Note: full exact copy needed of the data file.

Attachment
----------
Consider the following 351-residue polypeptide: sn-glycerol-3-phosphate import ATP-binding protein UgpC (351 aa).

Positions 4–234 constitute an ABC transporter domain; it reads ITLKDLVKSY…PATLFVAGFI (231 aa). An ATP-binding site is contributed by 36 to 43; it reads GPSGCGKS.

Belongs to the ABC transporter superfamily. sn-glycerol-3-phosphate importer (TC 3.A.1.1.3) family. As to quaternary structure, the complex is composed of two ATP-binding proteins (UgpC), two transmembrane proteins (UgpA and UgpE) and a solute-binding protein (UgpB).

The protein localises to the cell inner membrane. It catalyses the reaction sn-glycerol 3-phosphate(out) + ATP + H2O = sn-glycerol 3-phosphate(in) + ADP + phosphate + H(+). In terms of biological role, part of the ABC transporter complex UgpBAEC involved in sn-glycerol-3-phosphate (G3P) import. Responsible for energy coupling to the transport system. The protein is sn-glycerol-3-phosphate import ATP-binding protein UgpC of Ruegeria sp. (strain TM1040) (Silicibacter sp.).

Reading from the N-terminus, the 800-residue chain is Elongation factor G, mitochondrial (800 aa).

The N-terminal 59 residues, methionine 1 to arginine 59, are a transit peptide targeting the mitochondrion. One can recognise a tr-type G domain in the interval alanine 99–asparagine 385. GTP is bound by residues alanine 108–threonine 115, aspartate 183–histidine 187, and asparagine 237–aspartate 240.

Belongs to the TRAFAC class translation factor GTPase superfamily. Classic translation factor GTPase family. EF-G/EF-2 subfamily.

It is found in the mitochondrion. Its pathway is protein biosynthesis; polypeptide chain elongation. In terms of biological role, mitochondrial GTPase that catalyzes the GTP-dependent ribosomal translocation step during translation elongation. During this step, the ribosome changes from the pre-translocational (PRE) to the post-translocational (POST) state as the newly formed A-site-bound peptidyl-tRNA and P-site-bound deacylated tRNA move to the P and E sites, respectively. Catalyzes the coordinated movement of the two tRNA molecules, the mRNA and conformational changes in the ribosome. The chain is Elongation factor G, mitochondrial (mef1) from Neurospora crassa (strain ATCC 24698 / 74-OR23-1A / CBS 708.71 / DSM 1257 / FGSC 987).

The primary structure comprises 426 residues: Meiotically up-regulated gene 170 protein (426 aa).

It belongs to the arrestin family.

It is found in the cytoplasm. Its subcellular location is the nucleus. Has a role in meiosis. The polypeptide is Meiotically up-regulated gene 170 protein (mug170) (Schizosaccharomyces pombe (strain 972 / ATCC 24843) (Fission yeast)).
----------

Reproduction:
Consider the following 351-residue polypeptide: sn-glycerol-3-phosphate import ATP-binding protein UgpC (351 aa).

Positions 4–234 constitute an ABC transporter domain; it reads ITLKDLVKSY…PATLFVAGFI (231 aa). An ATP-binding site is contributed by 36 to 43; it reads GPSGCGKS.

Belongs to the ABC transporter superfamily. sn-glycerol-3-phosphate importer (TC 3.A.1.1.3) family. As to quaternary structure, the complex is composed of two ATP-binding proteins (UgpC), two transmembrane proteins (UgpA and UgpE) and a solute-binding protein (UgpB).

The protein localises to the cell inner membrane. It catalyses the reaction sn-glycerol 3-phosphate(out) + ATP + H2O = sn-glycerol 3-phosphate(in) + ADP + phosphate + H(+). In terms of biological role, part of the ABC transporter complex UgpBAEC involved in sn-glycerol-3-phosphate (G3P) import. Responsible for energy coupling to the transport system. The protein is sn-glycerol-3-phosphate import ATP-binding protein UgpC of Ruegeria sp. (strain TM1040) (Silicibacter sp.).

Reading from the N-terminus, the 800-residue chain is Elongation factor G, mitochondrial (800 aa).

The N-terminal 59 residues, methionine 1 to arginine 59, are a transit peptide targeting the mitochondrion. One can recognise a tr-type G domain in the interval alanine 99–asparagine 385. GTP is bound by residues alanine 108–threonine 115, aspartate 183–histidine 187, and asparagine 237–aspartate 240.

Belongs to the TRAFAC class translation factor GTPase superfamily. Classic translation factor GTPase family. EF-G/EF-2 subfamily.

It is found in the mitochondrion. Its pathway is protein biosynthesis; polypeptide chain elongation. In terms of biological role, mitochondrial GTPase that catalyzes the GTP-dependent ribosomal translocation step during translation elongation. During this step, the ribosome changes from the pre-translocational (PRE) to the post-translocational (POST) state as the newly formed A-site-bound peptidyl-tRNA and P-site-bound deacylated tRNA move to the P and E sites, respectively. Catalyzes the coordinated movement of the two tRNA molecules, the mRNA and conformational changes in the ribosome. The chain is Elongation factor G, mitochondrial (mef1) from Neurospora crassa (strain ATCC 24698 / 74-OR23-1A / CBS 708.71 / DSM 1257 / FGSC 987).

The primary structure comprises 426 residues: Meiotically up-regulated gene 170 protein (426 aa).

It belongs to the arrestin family.

It is found in the cytoplasm. Its subcellular location is the nucleus. Has a role in meiosis. The polypeptide is Meiotically up-regulated gene 170 protein (mug170) (Schizosaccharomyces pombe (strain 972 / ATCC 24843) (Fission yeast)).